What God did do is raise Jesus from the dead.

That’s the God we believe in. As it is written, “They put him to death by nailing him to a cross. But God raised him from death three days later…” (Acts 10: 39-40). This declares to all people in all generations that “I, the Lord your God, will have the victory! And that Jesus Christ, my Son, is raised to victory with me!” God also declared through the disciples and the Church that “you who believe in the life, death and resurrection of Jesus Christ will also be raised to victory! I will give you new life. I will give you my life, eternal life, forever. And I will forgive your sins,” which is to say, “I will heal and reconcile our relationship so that we can be close, as close as a Father can be to a Son.”

That’s the God we worship. Not a God who kills, but a God who raises from the dead. A God who is so powerful, a God who is so loving, that he looked at what a sinful humanity had done, and he declared with authority, “No, you will not! I, the Lord your God, am putting an end to the broken, distorted, sinful, and foolish ways you behave in this world. I, God, am having the last say.”

Brothers and sisters, the women went to the tomb early on Sunday morning, and it was empty. The angel said, “He has been raised” (Mark 16: 6). What does this mean?

It means that God, who is the source of life, who IS life, is stronger and victorious over human frailty and human death.

It means, “We will not all die, but we will all be changed” (1 Cor. 15:53).

It means, “Everyone who believes in him will have his sins forgiven through the power of his name.” (Acts 10:43).

There are many ways to proclaim this. We are redeemed! We are reborn! We are being recreated!

The prefix “re-” means “again and again.”

Again and again, God rescues us. Again and again, God revives us. Again and again, God refreshes our lives emotionally and physically and spiritually. What God declares to us this morning is that God will not ever quit on us.

You know what the resurrection means to me on a personal level? That you and I can actually fulfill our potential to be the people God intends us to be. All the barriers have been broken. Sin and death have been defeated. There are no more excuses.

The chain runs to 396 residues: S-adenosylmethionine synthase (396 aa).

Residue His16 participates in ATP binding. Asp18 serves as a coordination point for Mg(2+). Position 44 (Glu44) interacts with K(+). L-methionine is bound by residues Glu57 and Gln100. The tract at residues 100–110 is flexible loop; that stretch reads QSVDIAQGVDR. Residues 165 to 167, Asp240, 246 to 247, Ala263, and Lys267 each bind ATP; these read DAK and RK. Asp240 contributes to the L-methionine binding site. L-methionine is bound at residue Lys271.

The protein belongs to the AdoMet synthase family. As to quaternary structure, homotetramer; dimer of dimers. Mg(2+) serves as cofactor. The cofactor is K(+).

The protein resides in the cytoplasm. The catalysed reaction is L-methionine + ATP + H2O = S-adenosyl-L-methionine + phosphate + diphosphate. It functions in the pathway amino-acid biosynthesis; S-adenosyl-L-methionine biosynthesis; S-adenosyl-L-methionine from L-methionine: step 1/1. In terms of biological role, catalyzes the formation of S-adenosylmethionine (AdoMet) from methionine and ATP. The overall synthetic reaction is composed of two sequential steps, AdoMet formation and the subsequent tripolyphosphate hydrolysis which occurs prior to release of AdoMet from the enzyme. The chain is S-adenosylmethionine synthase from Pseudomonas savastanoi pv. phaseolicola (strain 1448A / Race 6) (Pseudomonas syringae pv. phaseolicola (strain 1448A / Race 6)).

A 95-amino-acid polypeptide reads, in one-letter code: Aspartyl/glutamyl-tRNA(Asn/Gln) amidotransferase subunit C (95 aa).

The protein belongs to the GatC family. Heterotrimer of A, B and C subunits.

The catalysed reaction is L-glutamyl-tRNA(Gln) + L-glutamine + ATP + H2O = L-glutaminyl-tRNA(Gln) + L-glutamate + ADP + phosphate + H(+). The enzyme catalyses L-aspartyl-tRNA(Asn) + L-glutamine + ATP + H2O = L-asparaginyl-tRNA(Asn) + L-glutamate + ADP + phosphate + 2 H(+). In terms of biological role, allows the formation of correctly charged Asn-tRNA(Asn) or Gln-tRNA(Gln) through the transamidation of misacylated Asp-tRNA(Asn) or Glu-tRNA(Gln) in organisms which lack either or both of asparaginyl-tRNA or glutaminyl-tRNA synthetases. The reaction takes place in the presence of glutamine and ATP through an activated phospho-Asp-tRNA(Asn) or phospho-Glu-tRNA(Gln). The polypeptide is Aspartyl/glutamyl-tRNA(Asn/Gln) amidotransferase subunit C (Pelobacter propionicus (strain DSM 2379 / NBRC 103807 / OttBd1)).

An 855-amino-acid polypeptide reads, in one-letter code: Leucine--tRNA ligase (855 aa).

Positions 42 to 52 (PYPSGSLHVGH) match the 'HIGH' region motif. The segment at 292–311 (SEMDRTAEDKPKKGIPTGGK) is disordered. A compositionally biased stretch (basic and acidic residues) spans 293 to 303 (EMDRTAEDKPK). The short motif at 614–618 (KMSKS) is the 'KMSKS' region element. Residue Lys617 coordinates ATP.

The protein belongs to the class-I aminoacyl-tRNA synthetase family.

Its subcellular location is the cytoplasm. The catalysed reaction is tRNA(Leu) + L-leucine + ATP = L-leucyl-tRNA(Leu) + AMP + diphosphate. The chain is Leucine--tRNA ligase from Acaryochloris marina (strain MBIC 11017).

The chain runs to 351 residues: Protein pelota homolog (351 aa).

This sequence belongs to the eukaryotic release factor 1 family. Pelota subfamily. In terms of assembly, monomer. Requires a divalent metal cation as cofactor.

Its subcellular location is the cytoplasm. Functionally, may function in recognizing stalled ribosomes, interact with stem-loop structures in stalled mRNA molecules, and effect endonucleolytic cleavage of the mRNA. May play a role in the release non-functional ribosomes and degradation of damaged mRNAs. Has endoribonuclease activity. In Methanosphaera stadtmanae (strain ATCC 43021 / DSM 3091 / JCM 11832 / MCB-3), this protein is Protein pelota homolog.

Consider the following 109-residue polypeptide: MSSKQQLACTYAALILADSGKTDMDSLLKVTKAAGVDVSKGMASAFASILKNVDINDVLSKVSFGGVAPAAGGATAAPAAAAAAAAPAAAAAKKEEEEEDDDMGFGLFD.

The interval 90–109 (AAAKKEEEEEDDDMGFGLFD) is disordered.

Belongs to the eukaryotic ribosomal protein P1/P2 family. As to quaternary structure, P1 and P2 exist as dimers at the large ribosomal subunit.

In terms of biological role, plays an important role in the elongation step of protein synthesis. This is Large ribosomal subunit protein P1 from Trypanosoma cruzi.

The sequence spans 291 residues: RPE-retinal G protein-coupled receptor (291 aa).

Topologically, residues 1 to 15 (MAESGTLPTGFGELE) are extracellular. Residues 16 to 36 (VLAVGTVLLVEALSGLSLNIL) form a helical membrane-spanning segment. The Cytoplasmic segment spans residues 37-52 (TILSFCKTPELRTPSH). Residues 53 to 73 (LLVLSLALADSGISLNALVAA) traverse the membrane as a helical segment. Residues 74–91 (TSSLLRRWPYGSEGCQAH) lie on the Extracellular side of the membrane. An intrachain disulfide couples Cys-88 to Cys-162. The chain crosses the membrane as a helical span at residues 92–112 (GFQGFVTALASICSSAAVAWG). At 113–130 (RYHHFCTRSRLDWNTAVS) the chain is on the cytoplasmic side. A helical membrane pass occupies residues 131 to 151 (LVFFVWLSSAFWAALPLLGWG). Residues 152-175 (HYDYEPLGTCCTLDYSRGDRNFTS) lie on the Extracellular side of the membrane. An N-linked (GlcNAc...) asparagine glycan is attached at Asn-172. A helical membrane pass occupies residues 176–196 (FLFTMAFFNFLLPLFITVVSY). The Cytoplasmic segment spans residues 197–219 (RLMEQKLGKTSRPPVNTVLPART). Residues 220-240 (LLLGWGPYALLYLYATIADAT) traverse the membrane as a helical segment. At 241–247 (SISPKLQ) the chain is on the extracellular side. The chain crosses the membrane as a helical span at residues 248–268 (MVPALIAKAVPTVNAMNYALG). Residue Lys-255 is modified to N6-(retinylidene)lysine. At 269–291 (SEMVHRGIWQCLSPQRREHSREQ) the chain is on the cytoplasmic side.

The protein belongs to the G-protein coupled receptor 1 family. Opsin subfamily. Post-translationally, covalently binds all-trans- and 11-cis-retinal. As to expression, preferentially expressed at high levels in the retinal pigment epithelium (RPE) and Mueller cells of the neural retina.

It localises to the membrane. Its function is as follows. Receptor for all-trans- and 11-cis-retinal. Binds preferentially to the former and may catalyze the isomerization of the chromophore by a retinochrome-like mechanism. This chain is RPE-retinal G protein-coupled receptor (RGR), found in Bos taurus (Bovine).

Think of Peter. After the resurrection, he was a new man. The one who denied Jesus in his greatest hour of need became the rock upon which Jesus built his Church. You heard one of the many speeches he made to win disciples for Christ this morning from the book of Acts. He proclaimed the good news and declared himself a witness to everything that God had done in Jesus Christ. May this Easter be as transformative for you as the first Easter was for Peter.

And Paul. Think of Paul. It took him longer, but after the resurrection, he too became a new man. He went from doubting God’s salvific work in Jesus Christ to proclaiming it boldly across the known world. He went from being a persecutor of the Church to being our greatest evangelist. In the Scriptures, Paul says that he was one who was born at the wrong time. Maybe he thought that because he never got to meet Jesus before his death. But you know what? Paul did meet Jesus. He met him as the Risen Lord on the road to Damascus. May you encounter the Risen Lord and have an experience of Jesus that will alter your world as profoundly as Paul’s world was altered.

After all this, I realize that there was a reason I chose the yellow bracelet that says, “strength.” And that is, strength is necessary for this journey from sin to new life. Believing in Jesus doesn’t mean life will be easy. Being Jesus didn’t even make life easy. And trying to follow his example and live by faith is beyond difficult. We need strength, but the strength we need is not willful determination and grit. It is the kind of strength that Jesus showed us when he went from saying, “My God, my God, why have you forsaken me?” to “Not my will, but Thy will be done.” You could say that the kind of strength we need is incredible faith.

Brothers and sisters, hear the good new:, Jesus Christ has been raised from the dead! He lives! We know what the resurrection means. The question is: will it change your life?

No comments: